So I am audaciously plagiarising and bringing you here: the 49 VUI Tips for Better Voice User Interface Design! Or go and read the .PDF yourselves here:

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And finally ….

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Have you got a VUI Tip you can’t find in this list that you’d like to share? Tell us here!

 

TEDxManchester 2012: Voice Recognition FTW!

12 Sep

After the extensive TEDxSalford report, and the TEDxManchester Best-of, it’s about time I posted the YouTube video of my TEDxManchester talk!

TEDxManchester took place on Monday 13th February this year at one of the iconic Manchester locations – and my “local” – the Cornerhouse. Among the luminary speakers were people I have always been admiring, such as the radio Goddess Mary Anne Hobbs, and people I have become very close friends with over the years – which has led me to an equal amount of admiration, such as Ian Forrester (@cubicgarden to most of us). You can check out their respective talks, as well as some awesome others, in my TEDxManchester report below.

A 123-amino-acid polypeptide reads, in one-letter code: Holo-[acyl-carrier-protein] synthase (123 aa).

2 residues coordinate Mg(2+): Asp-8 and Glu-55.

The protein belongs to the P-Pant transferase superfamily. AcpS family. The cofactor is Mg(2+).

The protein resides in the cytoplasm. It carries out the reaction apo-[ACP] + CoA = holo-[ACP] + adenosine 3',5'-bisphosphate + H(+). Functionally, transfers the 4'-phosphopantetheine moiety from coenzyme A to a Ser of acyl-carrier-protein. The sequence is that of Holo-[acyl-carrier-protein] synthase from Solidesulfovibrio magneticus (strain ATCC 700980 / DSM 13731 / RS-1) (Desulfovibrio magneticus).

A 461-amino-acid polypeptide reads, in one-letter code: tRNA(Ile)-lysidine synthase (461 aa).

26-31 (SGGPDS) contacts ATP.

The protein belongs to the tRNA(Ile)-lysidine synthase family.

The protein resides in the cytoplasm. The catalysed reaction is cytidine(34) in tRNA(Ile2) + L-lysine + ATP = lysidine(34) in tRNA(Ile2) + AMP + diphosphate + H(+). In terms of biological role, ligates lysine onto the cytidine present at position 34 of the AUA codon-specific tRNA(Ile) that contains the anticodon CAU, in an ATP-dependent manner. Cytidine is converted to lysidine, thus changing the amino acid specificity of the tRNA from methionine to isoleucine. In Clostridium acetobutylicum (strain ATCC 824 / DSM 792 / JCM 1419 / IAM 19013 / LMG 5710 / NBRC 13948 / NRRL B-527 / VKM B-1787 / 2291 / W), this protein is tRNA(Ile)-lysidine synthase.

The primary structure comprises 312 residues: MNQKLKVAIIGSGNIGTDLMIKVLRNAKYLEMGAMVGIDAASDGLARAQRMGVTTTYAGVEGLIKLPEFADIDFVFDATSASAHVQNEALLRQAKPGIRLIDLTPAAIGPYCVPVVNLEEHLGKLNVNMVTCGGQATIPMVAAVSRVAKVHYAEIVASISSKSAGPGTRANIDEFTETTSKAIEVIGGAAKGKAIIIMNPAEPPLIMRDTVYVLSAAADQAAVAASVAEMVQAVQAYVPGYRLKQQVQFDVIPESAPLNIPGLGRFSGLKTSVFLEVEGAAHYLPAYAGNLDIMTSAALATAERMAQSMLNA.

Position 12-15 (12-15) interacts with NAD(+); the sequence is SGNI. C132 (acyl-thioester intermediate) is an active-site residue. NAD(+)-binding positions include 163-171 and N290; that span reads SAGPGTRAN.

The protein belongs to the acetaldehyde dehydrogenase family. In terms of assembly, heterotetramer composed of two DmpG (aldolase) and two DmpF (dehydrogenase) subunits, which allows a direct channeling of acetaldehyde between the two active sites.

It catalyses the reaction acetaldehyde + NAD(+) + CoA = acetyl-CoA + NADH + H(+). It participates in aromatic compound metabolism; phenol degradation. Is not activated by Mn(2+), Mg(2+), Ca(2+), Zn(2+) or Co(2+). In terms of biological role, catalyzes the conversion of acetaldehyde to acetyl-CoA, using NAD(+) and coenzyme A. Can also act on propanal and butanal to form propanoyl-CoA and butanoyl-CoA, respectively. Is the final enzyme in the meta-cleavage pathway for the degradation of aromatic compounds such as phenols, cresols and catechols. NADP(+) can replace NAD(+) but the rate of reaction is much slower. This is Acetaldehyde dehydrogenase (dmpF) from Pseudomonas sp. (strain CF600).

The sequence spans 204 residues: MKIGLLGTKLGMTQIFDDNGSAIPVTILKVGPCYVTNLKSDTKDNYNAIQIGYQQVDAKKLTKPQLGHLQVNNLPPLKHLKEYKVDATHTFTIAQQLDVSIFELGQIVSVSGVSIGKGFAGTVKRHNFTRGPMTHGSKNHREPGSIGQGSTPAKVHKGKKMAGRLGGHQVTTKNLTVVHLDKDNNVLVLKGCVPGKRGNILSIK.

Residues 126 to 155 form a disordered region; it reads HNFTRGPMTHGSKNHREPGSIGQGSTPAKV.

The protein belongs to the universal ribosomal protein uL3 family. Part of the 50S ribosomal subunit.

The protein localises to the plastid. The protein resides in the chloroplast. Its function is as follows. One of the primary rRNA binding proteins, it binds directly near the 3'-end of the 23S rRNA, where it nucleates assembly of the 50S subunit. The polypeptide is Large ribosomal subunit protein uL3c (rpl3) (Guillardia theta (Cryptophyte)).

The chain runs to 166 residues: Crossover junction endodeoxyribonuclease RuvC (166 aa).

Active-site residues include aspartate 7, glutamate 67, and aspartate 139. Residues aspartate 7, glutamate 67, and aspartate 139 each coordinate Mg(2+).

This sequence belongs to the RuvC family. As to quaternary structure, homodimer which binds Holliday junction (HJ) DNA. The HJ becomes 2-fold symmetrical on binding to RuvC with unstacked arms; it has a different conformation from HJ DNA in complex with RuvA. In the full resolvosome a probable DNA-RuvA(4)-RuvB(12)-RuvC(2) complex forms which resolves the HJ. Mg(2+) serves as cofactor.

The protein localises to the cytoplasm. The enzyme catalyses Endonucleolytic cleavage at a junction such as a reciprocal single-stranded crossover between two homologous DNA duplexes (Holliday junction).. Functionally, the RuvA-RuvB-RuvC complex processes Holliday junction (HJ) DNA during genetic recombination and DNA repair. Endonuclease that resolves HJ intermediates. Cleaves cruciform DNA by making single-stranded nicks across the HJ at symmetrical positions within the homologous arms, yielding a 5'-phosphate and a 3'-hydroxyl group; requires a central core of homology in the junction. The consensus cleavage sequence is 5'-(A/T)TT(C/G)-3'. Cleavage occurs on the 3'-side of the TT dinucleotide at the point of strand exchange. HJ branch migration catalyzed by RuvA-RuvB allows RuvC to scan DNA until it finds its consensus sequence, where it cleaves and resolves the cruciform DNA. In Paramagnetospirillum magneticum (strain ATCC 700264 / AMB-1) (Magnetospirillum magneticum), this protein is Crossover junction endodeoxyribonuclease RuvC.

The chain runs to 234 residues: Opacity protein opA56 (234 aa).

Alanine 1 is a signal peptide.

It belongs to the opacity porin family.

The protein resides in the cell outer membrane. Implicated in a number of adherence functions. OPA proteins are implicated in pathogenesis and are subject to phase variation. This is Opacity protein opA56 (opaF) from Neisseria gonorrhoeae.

My TEDxManchester talk

I spoke about the weird and wonderful world of Voice Recognition (“Voice Recognition FTW!”): from the inaccurate – and far too often funny – simple voice-to-text apps and dictation systems on your smartphones, to the most frustrating automated Call Centres, to the next generation, sophisticated SIRI and everything in-between. I explained why things go wrong and when things can go wonderfully right. The answer is “CONTEXT”; the more you have of it , the more accurate and relevant the interpretation of user intention will be, and the more relevant and impressive the system reaction / reply will be.

Here is finally my TEDxManchester video on YouTube.

And below are my TEDxManchester slides.